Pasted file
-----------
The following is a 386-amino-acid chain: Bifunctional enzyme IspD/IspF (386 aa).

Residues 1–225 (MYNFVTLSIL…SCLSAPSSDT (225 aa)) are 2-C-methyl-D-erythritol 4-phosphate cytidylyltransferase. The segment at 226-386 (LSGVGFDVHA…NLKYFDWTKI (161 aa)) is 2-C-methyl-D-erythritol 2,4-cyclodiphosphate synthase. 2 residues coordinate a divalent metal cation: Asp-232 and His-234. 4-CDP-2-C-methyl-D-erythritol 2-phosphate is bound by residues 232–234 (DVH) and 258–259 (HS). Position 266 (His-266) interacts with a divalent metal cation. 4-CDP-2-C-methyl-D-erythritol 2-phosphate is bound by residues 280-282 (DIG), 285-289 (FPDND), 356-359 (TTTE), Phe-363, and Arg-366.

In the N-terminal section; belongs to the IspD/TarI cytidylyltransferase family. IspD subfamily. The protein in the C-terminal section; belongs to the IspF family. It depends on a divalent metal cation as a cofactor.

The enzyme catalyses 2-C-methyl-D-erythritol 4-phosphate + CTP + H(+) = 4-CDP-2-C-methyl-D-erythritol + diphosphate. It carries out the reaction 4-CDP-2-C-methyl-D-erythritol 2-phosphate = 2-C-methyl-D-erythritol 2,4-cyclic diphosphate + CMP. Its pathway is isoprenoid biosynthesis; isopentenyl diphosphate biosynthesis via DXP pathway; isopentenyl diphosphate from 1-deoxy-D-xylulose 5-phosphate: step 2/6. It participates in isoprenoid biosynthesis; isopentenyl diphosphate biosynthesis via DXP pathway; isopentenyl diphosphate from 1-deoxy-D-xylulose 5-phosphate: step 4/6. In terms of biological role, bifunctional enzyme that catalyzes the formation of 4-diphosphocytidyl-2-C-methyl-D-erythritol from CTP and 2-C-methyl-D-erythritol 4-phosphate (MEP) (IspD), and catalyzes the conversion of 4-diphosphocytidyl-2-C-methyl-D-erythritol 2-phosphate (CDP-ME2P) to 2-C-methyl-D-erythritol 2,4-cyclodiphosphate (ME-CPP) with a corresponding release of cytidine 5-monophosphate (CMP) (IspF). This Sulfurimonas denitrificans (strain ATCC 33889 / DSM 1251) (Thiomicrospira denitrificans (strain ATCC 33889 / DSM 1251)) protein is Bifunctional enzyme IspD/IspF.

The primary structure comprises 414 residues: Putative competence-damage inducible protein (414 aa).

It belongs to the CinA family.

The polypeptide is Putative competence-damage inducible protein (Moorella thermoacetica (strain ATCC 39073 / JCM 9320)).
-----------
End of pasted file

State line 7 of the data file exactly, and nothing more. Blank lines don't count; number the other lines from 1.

The polypeptide is Putative competence-damage inducible protein (Moorella thermoacetica (strain ATCC 39073 / JCM 9320)).